It is not in Difcourses of this Kind, as in other ordinary Addresses that are sometimes made to us : Which if they do but afford us some agreeable Entertainment for the present, we have our Desire; and though we afterwards never trouble our felves with any farther Thoughts of them, yet we run no great hazard, nor it may be sustain any Loss-by oup neglect of them.
But when we tell you your Duty, and lay before you the Doctrine by which you are to be Saved, the Case is much otherwise. We speak as the Commisioners of God; and as the Ambassadors of Christ
we beseech you to be reconciled unto Him. The Words which we deliver unto you, they are not our own, but His that sent us: They are the Rules and Measures by which you ought to live, and by your Neglect or Observance whereof, you must preserve or lose your Souls to all Eternity. The light esteem of what we say, do not mistake, it reflects not upon us, but on him whose Ministers we are ; whose Gospel we preach, and whose Goodness we set forth, and who therefore will one Day call you tö a severe Account for that little regard you now fhcw of what we deliver unto you.' But :: . 2dly. A second sort of Hearers, who reap but little Benefit by'all our Discourses are, The Curious Hearers. * For such there still are in our Days, as well as we read there were heretofore in the Apostles; Who hold Mens Persons in Admiration, and esteem the Gospel of Christ more according to the Preachers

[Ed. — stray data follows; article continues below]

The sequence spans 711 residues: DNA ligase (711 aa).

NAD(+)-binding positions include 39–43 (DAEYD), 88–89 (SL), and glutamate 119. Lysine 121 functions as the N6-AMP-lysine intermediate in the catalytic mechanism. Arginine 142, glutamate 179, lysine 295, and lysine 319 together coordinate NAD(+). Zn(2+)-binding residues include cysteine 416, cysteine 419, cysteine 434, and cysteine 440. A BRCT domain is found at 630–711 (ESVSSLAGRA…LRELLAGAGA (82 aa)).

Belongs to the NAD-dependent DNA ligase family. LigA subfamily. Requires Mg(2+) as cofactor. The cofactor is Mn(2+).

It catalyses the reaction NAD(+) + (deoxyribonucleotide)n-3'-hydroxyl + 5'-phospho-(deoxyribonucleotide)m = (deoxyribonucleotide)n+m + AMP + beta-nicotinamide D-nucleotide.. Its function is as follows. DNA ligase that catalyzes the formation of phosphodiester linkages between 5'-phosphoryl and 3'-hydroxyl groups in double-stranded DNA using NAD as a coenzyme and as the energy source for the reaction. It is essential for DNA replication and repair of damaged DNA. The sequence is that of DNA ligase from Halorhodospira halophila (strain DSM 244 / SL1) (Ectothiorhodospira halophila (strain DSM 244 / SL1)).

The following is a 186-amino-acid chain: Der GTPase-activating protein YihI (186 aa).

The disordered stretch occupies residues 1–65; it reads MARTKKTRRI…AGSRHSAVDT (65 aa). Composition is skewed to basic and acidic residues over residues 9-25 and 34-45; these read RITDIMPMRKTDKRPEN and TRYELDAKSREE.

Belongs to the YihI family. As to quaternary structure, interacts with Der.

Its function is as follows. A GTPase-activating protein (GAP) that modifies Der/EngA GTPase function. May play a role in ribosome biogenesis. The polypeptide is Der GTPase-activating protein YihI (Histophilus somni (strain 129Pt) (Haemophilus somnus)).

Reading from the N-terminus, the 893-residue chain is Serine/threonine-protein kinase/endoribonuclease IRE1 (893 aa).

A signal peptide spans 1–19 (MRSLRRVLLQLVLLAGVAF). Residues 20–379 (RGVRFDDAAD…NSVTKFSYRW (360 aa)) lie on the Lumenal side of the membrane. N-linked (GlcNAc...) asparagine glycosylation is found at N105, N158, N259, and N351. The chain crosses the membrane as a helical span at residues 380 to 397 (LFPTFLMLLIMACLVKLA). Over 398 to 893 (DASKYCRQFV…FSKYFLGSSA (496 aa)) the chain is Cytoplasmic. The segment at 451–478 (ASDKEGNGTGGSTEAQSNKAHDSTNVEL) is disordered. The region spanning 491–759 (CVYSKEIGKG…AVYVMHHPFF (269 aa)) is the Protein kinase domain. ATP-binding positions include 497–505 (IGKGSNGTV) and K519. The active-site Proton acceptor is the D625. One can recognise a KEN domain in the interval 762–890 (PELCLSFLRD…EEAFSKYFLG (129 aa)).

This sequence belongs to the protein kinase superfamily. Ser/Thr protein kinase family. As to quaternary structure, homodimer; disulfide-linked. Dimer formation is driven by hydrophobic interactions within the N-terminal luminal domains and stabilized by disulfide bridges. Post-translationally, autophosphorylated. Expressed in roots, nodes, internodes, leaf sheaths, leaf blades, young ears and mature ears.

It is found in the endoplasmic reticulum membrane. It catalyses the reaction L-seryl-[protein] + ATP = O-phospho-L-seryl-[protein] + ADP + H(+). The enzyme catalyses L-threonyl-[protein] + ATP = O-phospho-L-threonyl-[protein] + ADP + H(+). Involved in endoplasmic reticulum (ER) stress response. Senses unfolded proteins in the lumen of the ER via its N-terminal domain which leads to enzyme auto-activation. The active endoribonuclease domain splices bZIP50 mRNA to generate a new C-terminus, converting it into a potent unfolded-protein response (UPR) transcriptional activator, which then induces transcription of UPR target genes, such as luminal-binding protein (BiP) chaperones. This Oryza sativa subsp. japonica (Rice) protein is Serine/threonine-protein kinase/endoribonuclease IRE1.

$2.710.. Eloquence, than its oon Authority. One 1 Cor. i. 12. is of Paul, another of Apollos, and a
... Third of Cephas; As if the business of our Preaching were to please their Fancies, not
S i to instruct their Minds, and to re---Ib. ver. 17, form their Manners; and that Simpli
city which was once the Glory of the 2 Cor. iv. 13.
Gospel, were now to be esteemed the Scandal of its Ministers. ' . . '.'istri ". Hence it is that so many of our Auditors, instead of coming to our Discourses as they ought, to hear their Duty, and confirm their Faith, and increafe their Piery, come rather to observe, and censure : The Application they make, is not to enter into their Closets, and Meditate upon what they have Heard, and consider how they may Benefit their Souls by it; and then to beg the Assistance of God's Gracę to enable them so to do ; Bar to Applaud